Democrats say they need to speak to these witnesses to build their own body of evidence as they consider measures -- including impeachment -- to hold Trump accountable for the actions described in Mueller's report. But even with court victories, appeals and other legal processes and delays could stretch the process out for months or years, entangling legal efforts with the 2020 presidential campaign. Nadler emphasized during his MSNBC interview that his committee's efforts should continue irrespective of the political calendar.

But others on the committee have viewed the start of the presidential primaries as an unofficial deadline for potential impeachment. Speaker Nancy Pelosi has continued to resist calls for a formal impeachment inquiry and argued that methodical investigations and legal action is the proper course for now.

Pelosi emphasized her position Friday even as Democrats agitating for an impeachment inquiry eclipsed half of the voting members of her caucus. About 120 Democrats have said publicly that they would vote to launch impeachment proceedings against Trump. Nadler, of late, has argued that such a vote would be unnecessary because his committee is already engaged in an "impeachment investigation," but Republicans have rejected that position and argued only a formal vote can launch proceedings.

That determination is now in the hands of Beryl Howell, the chief judge of Washington’s federal district court, who is weighing Democrats' petition to access Mueller's grand jury information. In their filing, committee Democrats argued that they should be treated as actively investigating impeachment, given that the House referred articles of impeachment to the panel in January and the fact that they've repeatedly referenced the prospect of recommending articles over the course of their investigations. ... er-1448024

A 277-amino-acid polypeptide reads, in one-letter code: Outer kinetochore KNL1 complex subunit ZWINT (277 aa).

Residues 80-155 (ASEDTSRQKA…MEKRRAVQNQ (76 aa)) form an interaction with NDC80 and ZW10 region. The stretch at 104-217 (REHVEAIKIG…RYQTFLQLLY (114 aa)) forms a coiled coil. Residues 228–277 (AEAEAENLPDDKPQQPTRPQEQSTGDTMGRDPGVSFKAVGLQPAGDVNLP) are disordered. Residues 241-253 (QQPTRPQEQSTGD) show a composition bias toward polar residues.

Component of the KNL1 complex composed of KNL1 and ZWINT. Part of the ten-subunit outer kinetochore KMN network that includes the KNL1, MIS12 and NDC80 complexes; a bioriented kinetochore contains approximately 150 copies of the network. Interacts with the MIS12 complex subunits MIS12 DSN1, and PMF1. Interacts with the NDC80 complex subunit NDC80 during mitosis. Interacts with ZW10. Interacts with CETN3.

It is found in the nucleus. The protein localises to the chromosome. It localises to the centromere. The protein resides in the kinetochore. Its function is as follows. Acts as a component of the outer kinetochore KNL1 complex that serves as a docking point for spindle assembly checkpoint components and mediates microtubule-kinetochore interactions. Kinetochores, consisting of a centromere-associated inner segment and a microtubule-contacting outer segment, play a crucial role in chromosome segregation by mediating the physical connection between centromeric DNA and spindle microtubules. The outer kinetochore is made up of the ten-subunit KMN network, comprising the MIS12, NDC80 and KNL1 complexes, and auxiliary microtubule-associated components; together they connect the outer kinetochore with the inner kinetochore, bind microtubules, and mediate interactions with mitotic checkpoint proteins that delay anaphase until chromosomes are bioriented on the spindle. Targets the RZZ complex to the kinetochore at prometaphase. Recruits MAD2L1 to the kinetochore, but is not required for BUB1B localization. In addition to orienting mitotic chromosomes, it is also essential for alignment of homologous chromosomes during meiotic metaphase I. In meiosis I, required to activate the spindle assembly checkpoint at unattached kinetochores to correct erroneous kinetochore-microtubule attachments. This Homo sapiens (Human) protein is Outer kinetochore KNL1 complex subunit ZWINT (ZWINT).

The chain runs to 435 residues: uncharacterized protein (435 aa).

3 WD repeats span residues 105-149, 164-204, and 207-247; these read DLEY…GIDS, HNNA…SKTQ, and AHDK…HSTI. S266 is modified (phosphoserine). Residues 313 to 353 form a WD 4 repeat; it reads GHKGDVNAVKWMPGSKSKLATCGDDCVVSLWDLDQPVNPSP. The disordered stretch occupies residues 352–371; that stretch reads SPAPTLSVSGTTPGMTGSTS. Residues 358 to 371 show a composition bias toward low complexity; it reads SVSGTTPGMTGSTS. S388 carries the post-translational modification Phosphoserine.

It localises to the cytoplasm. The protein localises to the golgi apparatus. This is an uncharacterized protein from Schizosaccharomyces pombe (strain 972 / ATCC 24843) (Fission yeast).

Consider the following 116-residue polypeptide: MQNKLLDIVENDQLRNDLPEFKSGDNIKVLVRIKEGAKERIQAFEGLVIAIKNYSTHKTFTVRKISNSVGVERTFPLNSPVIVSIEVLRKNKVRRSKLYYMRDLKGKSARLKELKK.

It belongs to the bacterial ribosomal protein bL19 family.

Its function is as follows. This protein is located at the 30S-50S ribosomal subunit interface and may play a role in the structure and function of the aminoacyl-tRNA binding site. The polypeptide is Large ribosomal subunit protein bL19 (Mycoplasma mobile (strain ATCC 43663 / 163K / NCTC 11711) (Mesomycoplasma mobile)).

Judge rejects Stone's request to dismiss charges
A federal judge in Washington, D.C., on Thursday denied longtime GOP operative Roger Stone’s request to dismiss the charges against him, finding that Stone “has not identified any legal ground” to do so.

Judge Amy Berman Jackson refused to dismiss charges of lying to Congress, interfering with a congressional investigation and witness tampering. She also rejected an attempt by Stone to investigate “selective prosecution” by former special counsel Robert Mueller’s team.

Jackson noted in her ruling that Stone’s own legal team had conceded that their arguments did not hold up against past precedent that the judge is bound to follow in overseeing the case.

“Based on the allegations in the indictment which are assumed to be rue for the purposes of these motions, it is fair to say that Stone has no one but himself to blame for the fact that he was investigated by the Department of Justice,” Jackson wrote.

However, Jackson did hand Stone a small victory by ruling that he can view some of the redacted portions of the Mueller report relating to his case.

The judge said that Stone cannot view parts of the report that are redacted due to grand jury information, an ongoing investigation, national security matters or information that would expose intelligence-gathering techniques.

But she ordered that Stone be given access to some materials “withheld solely on the basis that its release could affect the ongoing prosecution of this case.”

The opinion notes that the material is subject to the gag order in Stone’s case, making it unlikely that it’s made available publicly — at least for now.

Jackson’s order refusing to dismiss charges is another blow to Stone ahead of his November trial in a case stemming from Mueller’s now-defunct probe.

Stone had argued that the charges violated constitutional separation of powers, as he was being prosecuted by the Justice Department without the House Intelligence Committee referring him for prosecution. Stone was charged with lying to the panel of lawmakers in relation to his contacts with WikiLeaks.

But Jackson said that Stone “ignores clear precedent that recognizes the Executive’s unfettered responsibility for law enforcement.”

“Defendant misunderstands the law of materiality and the fundamental nature of a motion to dismiss an indictment,” she added.

The judge also rejected Stone’s argument that Mueller’s appointment violated the Appropriations Clause of the Constitution, saying that it “ignores the context and legislative history of the appropriation as well as its text.”

And she took aim at the GOP operative’s claims that investigating him would “unconstitutionally impinge on the President’s ability to carry out his duties as the chief executive.”